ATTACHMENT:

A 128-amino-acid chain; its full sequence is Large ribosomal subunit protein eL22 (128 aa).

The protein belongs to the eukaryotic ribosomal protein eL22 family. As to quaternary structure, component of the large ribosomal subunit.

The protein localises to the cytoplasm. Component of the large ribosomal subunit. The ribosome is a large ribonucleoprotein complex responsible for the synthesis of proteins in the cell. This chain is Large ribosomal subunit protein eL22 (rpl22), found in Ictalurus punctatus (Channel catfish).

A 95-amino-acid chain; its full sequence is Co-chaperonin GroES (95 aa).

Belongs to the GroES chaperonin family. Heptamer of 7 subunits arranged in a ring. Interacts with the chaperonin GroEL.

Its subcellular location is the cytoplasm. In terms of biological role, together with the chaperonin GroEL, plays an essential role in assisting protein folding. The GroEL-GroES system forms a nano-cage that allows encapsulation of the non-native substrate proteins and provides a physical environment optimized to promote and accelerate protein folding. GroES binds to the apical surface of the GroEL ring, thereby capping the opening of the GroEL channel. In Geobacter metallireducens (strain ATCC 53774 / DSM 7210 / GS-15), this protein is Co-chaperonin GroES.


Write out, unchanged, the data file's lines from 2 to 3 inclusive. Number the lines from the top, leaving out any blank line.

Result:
The protein belongs to the eukaryotic ribosomal protein eL22 family. As to quaternary structure, component of the large ribosomal subunit.

The protein localises to the cytoplasm. Component of the large ribosomal subunit. The ribosome is a large ribonucleoprotein complex responsible for the synthesis of proteins in the cell. This chain is Large ribosomal subunit protein eL22 (rpl22), found in Ictalurus punctatus (Channel catfish).